Twisting a Classic ‘Oz’ with New Tunes, Spectacle

We can’t get enough of The Wizard of Oz. The film sparked by L. Frank Baum’s fable may be the most watched ever. Stage adaptations tap beloved songs and characters, those timeless themes of escaping and going home.

The latest tour lands at the Civic Theatre and twists the classic with new tunes by Tim Rice and Andrew Lloyd Webber to expand the range of characters. High-tech spectacle shocks the senses.

Wicked Witch of the West with soft-serve wig and broom in The Wizard of Oz. Courtesy image

Wicked Witch of the West with soft-serve wig and broom in The Wizard of Oz. Courtesy image

Our favorite characters look and sound slightly different. It’s as if we’ve had a bump on the head. Everything’s familiar yet wonky. Watch a video montage.

Dorothy (Sarah Lasko) wears overalls on the Kansas farm and later switches to her blue gingham. She’s more aggressive toward her aunt and uncle, made clear in the new song “Nobody Understands Me.” There’s a new thread of anger, and Uncle Henry (Randy Charleville) has regrets about adopting her, which is a notable switch from the sweet old guy in the film.

Three farmhands transform, but take on contemporary personalities. Scarecrow (Morgan Reynolds) talks like a forgetful stoner. More than lions, tigers, and bears, he fears cows and horses, and fire.

Glinda the glittery good witch and Munchkins in The Wizard of Oz. Courtesy image

Glinda the glittery good witch and Munchkins in The Wizard of Oz. Courtesy image

Tin Man (Jay McGill) evokes a war veteran itching to fight with an ax instead of a gun, but with movie star posture.

Lion (Aaron Fried) the big chested sissy creates a new persona. Rather than mimic the film, he flinches and whines with high society inflection. His new lines seem plucked from a TV sitcom. There are jokes sprinkled throughout and some come off as insensitive.

Mark Harmon delivers the most classic dialogue, both as Professor Marvel and The Wizard. He gets to play with a magic trailer in the first act, and blast ear drums from behind a big screen in the second.

Rachel Womble as glittery Glinda speaks like a dumb blond but sings with aplomb. Shani Hadjian pays homage to the original Miss Gulch, but isn’t truly villainous as the Wicked Witch of the West. She’s more comedic diva who acknowledges the audience, a dominatrix with brainwashed Winkies to do her dirty work.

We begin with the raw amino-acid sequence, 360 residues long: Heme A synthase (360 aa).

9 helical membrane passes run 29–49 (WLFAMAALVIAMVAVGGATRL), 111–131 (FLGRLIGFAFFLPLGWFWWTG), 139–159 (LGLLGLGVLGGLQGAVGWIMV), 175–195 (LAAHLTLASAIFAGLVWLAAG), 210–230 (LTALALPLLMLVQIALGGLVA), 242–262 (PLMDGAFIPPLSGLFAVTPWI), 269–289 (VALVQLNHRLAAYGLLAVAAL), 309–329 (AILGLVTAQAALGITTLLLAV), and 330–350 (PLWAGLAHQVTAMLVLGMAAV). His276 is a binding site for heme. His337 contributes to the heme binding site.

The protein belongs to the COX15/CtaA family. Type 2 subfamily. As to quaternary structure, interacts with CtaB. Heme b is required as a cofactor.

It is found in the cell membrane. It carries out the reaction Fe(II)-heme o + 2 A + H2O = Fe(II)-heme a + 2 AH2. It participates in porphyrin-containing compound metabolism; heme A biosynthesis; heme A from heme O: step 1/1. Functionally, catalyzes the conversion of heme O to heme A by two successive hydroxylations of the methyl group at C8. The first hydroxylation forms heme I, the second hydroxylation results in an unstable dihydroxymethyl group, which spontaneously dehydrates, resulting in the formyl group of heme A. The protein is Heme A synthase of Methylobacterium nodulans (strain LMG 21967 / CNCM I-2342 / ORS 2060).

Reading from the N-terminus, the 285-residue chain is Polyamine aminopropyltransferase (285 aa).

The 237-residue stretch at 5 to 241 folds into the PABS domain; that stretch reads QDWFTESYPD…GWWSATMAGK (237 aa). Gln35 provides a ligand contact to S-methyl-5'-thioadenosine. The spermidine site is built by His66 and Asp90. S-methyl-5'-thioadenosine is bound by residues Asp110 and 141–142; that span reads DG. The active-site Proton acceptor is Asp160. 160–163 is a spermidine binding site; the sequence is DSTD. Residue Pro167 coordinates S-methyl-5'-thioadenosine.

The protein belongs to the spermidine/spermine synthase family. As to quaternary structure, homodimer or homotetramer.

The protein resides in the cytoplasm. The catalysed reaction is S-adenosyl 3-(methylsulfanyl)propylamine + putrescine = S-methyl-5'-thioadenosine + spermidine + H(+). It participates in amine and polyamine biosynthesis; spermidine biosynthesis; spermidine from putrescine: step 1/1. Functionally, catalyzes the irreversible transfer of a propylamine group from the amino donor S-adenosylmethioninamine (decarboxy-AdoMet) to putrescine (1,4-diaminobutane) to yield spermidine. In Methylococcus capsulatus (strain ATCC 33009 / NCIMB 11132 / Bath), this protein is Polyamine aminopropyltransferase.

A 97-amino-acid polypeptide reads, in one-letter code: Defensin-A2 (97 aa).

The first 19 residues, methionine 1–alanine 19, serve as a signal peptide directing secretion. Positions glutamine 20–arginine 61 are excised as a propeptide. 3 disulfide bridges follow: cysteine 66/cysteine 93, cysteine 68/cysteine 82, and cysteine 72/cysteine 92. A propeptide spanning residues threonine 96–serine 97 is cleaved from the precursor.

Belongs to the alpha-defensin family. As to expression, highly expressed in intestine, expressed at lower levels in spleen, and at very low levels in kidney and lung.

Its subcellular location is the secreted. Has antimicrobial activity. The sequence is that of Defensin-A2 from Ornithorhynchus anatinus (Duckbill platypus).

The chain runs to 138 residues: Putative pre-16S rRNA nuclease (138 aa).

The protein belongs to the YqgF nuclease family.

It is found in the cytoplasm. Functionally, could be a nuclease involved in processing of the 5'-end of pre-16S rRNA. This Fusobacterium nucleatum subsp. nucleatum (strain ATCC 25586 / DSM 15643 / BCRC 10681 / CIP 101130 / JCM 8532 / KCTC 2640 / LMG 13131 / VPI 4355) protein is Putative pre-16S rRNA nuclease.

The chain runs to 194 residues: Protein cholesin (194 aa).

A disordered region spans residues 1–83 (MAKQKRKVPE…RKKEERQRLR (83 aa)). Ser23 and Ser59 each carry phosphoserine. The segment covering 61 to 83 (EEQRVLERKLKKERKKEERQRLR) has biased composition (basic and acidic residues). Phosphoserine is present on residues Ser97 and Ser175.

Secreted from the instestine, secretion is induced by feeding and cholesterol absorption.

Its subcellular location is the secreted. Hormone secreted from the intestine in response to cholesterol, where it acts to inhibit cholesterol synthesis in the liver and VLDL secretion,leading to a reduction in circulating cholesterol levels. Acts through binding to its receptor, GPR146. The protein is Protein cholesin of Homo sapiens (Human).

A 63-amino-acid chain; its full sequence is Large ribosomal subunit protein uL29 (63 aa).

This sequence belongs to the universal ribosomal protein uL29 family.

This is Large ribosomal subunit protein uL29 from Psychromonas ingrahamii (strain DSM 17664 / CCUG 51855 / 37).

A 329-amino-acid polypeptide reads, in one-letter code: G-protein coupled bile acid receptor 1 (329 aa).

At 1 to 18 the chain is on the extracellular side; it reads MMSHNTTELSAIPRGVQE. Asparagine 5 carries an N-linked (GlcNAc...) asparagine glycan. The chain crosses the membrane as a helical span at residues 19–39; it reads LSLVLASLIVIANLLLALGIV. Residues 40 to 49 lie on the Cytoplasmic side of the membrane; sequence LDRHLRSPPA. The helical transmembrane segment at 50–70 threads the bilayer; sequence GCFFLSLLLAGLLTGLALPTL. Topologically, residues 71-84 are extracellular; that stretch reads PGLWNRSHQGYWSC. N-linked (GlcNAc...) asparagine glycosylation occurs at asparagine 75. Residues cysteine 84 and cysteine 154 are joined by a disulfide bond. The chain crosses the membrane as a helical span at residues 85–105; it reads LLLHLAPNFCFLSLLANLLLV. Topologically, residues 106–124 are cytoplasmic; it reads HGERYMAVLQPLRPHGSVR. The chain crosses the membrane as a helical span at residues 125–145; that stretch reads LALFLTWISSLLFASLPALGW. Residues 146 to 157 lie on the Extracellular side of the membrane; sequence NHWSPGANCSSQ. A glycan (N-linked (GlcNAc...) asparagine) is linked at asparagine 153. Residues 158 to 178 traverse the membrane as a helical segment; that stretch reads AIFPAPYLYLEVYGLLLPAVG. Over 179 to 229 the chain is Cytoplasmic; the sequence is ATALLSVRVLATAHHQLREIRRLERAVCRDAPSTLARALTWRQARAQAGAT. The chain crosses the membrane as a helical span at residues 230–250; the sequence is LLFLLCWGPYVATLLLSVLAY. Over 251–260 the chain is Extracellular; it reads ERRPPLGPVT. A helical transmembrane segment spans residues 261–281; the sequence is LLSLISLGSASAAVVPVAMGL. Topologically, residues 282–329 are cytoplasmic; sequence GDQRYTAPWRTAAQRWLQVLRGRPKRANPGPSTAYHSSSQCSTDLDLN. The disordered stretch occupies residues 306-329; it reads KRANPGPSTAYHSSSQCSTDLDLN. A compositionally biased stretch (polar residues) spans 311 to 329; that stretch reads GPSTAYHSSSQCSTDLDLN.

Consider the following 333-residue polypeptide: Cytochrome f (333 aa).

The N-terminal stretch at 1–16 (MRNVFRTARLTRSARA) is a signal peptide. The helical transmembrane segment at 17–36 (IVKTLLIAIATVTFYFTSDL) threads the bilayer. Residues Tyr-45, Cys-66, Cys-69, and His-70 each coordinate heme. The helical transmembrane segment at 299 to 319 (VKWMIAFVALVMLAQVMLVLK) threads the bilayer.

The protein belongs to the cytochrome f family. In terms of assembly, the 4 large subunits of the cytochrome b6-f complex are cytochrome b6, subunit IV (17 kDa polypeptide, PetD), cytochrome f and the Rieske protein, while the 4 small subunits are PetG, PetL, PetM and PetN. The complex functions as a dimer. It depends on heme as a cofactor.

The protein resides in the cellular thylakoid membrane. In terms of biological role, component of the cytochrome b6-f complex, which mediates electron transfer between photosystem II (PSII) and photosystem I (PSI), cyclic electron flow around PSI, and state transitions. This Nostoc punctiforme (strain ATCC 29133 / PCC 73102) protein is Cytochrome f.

The orchestra of 10 sounds terrific, especially in “Red Shoes Blues,” for the green-faced witch. The banjo is a new and appropriate sound for the Kansas farm scenes.

The leads and Nigel, as Toto in The Wizard of Oz touring production.

The leads and Nigel, as Toto in The Wizard of Oz touring production.

Jay McGill’s Tin Man is a solid tap dancer of intrigue. He leads a soft shoe ensemble, and his jerky limbs are synchronized to squeaky sound effects. Winkies are extra smart in a rhythmic stick ensemble.

Emerald City folks evoke flappers dipped in green dye and dance bouncy Charleston. Rather than hire little people or children, stooped over choreography makes tall Munchkins look shorter, albeit with wiggly backsides.

Monkeys fly, but not on wires. All that magic is done via video projection. Dorothy and her farm house spiral through a tornado-worm hole to Oz. The yellow brick road, poppy field, witches castle, and Emerald City slide off and on. This production has one of the sleekest touring sets around.


As sleek as it is, there are moments when we wish for the less explosive original, if only because of the sweet dog on stage.

The biggest star in The Wizard of Oz has always been Dorothy’s fearless dog Toto. He survives every calamity–dog-napping, poppy poisoning, flying monkeys. Who can forget his daring leap from Miss Gulch’s picnic basket on the back of her bike? Run Toto, Run!

Toto sits and waits and runs on cue through a war zone of sliding sets and bursting special effects in this production. Along with admirable acting and lovely voice with just enough vibrato, Sarah Lasko as Dorothy gets a gold star for handling Nigel, a rescue dog from a long line of Totos trained by William Berloni.

While new material and wild effects aren’t always over the rainbow, Toto is irresistible.

Kris Eitland

Kris Eitland covers dance and theater for and freelances for other publications, including the Union Tribune and Dance Teacher Magazine. She grew up performing many dance styles and continued intensive modern dance and choreography at the Univ. of Minnesota, Duluth, and San Diego State Univ. She also holds a journalism degree from SDSU. Her career includes stints in commercial and public radio news production. Eitland has won numerous Excellence in Journalism awards for criticism and reporting from the San Diego Press Club. She has served on the Press Club board since 2011 and is a past president. She is a co-founder of She has a passion for the arts, throwing parties with dancing and singing, and cruising the Pacific in her family's vintage trawler. She trains dogs, skis, and loves seasonal trips to her home state of Minnesota.

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